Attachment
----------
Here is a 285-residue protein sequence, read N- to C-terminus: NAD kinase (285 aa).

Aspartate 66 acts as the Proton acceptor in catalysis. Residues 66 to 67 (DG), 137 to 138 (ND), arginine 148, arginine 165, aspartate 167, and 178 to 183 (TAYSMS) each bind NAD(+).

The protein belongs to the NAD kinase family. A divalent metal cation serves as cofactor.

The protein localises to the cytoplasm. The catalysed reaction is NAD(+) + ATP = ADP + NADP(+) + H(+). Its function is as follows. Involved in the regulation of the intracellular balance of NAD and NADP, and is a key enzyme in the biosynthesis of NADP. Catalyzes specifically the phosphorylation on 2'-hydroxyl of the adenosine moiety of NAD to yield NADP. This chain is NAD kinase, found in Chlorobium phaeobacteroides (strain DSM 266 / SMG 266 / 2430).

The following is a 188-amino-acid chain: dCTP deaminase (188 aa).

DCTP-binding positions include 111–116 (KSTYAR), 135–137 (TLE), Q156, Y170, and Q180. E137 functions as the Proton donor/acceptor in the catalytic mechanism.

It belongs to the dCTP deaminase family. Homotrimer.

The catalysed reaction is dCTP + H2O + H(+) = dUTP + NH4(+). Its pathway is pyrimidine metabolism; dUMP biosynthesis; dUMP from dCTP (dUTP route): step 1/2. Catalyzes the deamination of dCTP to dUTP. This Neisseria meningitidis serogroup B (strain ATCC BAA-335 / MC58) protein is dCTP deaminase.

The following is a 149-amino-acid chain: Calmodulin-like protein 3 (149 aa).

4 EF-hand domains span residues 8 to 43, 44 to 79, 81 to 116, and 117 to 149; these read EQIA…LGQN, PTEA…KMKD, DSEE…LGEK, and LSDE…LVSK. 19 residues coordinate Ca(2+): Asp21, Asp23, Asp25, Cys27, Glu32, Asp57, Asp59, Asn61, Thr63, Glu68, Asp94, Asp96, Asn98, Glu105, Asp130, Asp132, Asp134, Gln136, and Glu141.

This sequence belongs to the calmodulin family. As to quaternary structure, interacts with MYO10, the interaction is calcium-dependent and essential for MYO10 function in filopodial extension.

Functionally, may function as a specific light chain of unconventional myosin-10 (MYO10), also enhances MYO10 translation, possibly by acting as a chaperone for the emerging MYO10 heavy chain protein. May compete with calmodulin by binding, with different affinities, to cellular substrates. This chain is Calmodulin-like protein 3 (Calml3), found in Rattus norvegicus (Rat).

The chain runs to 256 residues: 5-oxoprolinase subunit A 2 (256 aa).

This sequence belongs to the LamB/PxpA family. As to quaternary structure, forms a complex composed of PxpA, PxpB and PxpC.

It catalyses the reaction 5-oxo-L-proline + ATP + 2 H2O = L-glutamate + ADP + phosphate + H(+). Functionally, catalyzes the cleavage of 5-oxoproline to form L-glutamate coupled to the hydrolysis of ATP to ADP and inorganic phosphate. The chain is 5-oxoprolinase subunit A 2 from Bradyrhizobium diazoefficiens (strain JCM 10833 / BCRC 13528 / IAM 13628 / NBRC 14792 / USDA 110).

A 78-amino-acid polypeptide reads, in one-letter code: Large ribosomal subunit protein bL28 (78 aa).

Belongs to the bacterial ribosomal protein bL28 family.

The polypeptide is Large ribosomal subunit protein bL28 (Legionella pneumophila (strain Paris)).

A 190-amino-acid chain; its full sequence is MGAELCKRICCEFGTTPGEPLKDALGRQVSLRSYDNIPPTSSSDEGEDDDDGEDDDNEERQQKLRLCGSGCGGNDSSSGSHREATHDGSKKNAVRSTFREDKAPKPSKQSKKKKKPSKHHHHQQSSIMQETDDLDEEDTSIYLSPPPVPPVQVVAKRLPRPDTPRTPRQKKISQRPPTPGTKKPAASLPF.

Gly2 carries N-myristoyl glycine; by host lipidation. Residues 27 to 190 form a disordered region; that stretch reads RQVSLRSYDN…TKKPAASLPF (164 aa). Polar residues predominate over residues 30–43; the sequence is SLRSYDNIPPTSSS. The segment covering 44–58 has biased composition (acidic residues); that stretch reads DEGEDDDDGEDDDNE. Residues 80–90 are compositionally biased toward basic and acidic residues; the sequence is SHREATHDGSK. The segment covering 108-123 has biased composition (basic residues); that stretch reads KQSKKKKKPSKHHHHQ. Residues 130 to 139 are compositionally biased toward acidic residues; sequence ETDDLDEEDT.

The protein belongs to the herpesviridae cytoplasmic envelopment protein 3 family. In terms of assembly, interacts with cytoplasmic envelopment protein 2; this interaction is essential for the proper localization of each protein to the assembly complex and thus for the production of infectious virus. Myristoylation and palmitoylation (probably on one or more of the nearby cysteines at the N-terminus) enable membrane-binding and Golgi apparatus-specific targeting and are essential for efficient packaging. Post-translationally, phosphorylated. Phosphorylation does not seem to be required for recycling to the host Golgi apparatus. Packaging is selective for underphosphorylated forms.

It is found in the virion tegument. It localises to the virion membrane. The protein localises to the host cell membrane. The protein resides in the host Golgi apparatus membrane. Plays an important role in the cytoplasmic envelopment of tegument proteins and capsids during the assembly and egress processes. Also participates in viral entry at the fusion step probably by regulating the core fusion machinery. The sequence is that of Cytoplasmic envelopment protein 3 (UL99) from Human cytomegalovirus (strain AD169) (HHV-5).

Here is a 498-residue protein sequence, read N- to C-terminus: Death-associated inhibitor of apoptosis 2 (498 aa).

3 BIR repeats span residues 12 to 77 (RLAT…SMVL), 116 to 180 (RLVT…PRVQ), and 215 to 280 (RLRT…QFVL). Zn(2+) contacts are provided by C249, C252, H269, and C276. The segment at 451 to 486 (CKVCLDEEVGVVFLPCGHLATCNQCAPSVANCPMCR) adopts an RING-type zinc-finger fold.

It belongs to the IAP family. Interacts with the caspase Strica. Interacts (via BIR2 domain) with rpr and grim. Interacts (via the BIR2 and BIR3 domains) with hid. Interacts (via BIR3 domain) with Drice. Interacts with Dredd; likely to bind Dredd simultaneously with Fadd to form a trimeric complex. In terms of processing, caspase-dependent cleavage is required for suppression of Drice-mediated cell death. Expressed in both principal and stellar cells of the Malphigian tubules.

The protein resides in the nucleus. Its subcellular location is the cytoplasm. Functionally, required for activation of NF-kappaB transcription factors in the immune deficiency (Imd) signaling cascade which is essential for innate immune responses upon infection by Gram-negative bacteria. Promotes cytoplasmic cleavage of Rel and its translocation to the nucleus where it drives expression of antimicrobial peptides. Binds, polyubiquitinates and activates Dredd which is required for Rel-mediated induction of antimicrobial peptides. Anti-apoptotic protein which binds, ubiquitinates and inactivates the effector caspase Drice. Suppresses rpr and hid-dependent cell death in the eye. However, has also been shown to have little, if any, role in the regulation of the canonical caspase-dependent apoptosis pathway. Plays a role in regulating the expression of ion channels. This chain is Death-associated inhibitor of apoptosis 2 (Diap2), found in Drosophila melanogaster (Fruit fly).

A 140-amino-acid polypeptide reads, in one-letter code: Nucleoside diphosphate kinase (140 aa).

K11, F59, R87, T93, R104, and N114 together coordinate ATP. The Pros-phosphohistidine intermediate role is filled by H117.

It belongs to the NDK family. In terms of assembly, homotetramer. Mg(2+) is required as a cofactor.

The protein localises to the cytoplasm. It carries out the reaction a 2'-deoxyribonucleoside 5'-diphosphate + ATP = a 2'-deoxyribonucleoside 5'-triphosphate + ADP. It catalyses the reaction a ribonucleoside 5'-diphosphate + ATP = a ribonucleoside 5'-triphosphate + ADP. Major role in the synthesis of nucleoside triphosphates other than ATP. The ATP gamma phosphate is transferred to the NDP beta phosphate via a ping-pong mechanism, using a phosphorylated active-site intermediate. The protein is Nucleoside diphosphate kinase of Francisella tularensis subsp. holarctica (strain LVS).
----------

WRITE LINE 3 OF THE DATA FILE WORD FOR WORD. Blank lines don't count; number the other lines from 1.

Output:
The protein belongs to the NAD kinase family. A divalent metal cation serves as cofactor.